Ramsey County judge advances part of priest abuse lawsuit, studies other issue
By Emily Gurnon
July 21, 2014
A Ramsey County judge ruled Monday that at least part of a sweeping priest sexual abuse lawsuit should go forward.
"Doe 1 deserves his day in court on this important case," Judge John Van de North told attorneys for the plaintiff, the Archdiocese of St. Paul and Minneapolis and the Diocese of Winona.
Doe 1 is the pseudonym for a Twin Cities man who alleges he was sexually abused by then-priest Thomas Adamson between 1976 and 1977 while Adamson worked at St. Thomas Aquinas in St. Paul Park.
Van de North ruled that the plaintiff's claims of negligence by the diocese and archdiocese should be decided by the jury. Attorneys for the defendants had argued that the judge should dismiss those claims.
A larger question for the judge is whether the plaintiff can allege that church officials created a "public nuisance" by allowing offending priests to remain active and concealing information about their misconduct from the public.
Van de North said he would rule on that issue after the defendants present more electronically stored information the plaintiff has requested. That is expected to happen within two weeks.
"It's very clear that the judge 'gets it,' and it's very clear that the jury's going to 'get it,' " Anderson said of the judge's decision Monday.
The nuisance allegation is the portion of the case that has allowed unprecedented disclosure of information by top officials of the archdiocese and diocese.
Thomas Wieser, attorney for the archdiocese, told reporters after the hearing that the nuisance issue is "brand new" and that it needs more legal analysis.
Van de North has been in the minority for allowing the nuisance claim to go forward so far, Wieser said.
"There have been a number of other judges who have reviewed the same legal issue and have concluded the law just simply does not support this type of a claim," he said, apparently referring to cases in other parts of Minnesota that also involved sex abuse claims.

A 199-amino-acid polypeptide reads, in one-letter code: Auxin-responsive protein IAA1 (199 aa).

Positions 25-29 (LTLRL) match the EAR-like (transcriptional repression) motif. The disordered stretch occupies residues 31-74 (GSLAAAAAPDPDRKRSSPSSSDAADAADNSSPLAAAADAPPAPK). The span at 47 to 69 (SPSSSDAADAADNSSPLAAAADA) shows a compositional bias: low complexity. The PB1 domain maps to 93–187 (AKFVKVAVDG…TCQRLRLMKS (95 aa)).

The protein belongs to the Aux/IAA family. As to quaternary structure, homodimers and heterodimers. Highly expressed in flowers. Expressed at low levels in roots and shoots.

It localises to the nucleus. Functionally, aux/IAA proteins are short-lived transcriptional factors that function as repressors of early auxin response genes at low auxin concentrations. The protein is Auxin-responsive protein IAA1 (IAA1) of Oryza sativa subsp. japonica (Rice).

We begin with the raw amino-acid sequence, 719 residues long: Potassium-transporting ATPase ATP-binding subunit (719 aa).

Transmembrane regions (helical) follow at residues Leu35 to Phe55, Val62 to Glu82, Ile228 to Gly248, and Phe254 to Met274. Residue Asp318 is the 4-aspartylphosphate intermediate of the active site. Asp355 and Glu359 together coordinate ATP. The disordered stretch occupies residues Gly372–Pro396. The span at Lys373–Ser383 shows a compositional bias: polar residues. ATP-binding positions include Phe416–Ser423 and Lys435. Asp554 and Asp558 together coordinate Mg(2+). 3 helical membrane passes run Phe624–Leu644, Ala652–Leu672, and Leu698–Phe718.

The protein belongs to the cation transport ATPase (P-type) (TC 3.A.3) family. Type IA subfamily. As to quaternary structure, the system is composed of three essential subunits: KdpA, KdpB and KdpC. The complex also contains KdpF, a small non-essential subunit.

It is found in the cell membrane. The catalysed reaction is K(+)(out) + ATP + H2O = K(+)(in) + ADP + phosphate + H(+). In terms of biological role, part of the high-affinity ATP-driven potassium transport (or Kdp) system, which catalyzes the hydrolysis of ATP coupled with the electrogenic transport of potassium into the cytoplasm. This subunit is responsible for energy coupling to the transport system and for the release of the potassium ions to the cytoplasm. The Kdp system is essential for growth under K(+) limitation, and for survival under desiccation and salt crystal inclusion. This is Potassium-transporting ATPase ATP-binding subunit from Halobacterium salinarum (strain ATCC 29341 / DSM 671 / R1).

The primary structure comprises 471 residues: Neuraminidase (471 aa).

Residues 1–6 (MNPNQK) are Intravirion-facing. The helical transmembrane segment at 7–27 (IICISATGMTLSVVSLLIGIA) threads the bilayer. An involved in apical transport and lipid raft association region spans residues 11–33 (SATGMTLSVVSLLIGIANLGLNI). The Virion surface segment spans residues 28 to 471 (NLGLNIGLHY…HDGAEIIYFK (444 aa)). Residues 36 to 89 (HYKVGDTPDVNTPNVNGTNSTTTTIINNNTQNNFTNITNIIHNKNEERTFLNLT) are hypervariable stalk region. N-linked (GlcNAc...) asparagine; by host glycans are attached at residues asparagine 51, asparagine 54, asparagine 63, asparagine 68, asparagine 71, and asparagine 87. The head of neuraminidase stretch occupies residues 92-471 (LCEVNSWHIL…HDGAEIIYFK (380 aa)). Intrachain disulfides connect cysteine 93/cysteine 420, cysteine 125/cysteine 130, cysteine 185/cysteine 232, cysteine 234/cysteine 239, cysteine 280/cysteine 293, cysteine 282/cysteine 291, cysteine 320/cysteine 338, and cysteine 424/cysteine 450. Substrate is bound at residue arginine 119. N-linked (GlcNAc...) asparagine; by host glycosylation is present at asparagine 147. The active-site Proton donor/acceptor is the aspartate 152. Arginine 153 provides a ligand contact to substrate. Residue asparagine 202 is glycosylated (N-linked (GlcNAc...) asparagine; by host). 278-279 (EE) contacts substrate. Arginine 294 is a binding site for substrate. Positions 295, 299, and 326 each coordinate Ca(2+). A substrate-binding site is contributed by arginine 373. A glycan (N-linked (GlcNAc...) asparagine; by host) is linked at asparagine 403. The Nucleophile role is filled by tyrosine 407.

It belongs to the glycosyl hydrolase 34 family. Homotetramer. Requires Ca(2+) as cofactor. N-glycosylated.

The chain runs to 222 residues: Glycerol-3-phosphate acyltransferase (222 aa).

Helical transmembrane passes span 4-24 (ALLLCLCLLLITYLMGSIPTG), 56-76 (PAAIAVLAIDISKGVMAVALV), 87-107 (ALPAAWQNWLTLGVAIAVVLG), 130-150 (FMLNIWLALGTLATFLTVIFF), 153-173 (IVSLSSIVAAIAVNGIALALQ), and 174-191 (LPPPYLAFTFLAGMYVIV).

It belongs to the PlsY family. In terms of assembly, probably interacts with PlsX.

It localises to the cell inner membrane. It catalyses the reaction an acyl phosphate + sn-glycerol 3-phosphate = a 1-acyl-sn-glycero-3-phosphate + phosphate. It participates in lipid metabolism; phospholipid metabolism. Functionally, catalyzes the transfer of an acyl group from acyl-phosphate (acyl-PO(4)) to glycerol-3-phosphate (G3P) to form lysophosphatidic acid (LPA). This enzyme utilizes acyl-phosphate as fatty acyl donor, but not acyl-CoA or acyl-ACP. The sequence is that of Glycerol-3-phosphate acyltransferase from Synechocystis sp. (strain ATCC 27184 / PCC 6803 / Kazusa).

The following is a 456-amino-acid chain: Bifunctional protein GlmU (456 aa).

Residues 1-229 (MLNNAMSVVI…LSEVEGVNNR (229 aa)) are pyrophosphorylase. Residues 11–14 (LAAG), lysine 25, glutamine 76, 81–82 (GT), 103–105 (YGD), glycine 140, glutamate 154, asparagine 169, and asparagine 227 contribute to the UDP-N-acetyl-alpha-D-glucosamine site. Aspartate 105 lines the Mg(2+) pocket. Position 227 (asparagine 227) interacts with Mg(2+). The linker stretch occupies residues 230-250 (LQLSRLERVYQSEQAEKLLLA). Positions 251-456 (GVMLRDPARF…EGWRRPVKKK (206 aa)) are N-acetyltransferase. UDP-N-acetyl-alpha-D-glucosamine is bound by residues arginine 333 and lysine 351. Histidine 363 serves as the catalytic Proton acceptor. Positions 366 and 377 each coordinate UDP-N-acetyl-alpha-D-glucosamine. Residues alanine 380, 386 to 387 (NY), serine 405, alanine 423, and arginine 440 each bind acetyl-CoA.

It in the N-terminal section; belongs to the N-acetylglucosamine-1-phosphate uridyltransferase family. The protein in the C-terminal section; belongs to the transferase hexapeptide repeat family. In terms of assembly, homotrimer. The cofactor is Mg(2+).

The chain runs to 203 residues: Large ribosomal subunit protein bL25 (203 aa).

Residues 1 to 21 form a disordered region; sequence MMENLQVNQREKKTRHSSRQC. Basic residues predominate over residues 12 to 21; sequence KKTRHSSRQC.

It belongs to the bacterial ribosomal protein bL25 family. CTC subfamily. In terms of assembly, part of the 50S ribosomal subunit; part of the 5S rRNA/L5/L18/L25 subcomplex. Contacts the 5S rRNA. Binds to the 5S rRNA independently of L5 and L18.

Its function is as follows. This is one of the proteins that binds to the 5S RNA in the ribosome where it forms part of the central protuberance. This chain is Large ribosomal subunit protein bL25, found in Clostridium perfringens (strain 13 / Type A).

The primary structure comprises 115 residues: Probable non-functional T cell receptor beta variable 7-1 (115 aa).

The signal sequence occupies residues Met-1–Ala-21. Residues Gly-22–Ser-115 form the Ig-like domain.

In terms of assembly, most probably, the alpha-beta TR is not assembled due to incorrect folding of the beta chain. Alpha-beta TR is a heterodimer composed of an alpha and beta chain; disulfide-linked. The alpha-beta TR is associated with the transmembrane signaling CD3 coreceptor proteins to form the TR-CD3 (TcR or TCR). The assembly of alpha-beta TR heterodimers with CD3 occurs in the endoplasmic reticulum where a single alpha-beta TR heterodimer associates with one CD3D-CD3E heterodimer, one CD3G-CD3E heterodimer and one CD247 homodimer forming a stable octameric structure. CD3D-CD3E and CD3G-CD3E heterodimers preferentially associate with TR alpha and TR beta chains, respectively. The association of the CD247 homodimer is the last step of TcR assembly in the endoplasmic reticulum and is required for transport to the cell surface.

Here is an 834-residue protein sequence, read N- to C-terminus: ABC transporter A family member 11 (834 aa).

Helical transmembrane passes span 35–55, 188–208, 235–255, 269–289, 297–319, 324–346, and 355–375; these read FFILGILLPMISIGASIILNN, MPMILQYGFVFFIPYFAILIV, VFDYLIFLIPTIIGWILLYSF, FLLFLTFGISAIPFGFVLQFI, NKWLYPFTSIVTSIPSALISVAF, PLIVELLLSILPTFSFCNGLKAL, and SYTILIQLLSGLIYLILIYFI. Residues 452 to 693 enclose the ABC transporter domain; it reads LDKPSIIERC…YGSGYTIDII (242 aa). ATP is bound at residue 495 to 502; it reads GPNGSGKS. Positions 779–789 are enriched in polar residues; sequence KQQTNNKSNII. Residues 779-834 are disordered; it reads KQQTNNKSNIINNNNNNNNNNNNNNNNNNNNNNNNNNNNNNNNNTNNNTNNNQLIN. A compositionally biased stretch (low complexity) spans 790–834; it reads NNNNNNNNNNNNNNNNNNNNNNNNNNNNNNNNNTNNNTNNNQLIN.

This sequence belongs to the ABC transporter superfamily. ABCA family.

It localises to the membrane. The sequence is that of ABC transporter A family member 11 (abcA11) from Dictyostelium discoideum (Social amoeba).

Anderson's pursuit of the public nuisance claim is a novel legal maneuver never used before the Doe 1 case in a sexual abuse lawsuit, the plaintiff's attorney said previously.
Public nuisance claims have historically been used only by governmental entities, Van de North wrote in a Dec. 10 court order.
For individuals to sue for public nuisance, the Minnesota Supreme Court has held that they must allege a "special or peculiar injury."
That question, Van de North wrote in December, was "a particularly close call" for him in this case.
The archdiocese argued Monday that the plaintiff himself did not allege such special injury in his deposition.
But Anderson's co-counsel, Michael Finnegan, wrote in a memorandum that the victim did suffer in that respect.
"As a result of his unique position as a survivor of sexual abuse by Adamson, the emotional harm he has suffered as a result of the archdiocese's concealment of information about known offenders is unique and different than the harm suffered by the general public," Finnegan said.
The case is scheduled to go to trial in Ramsey County District Court on Sept. 22.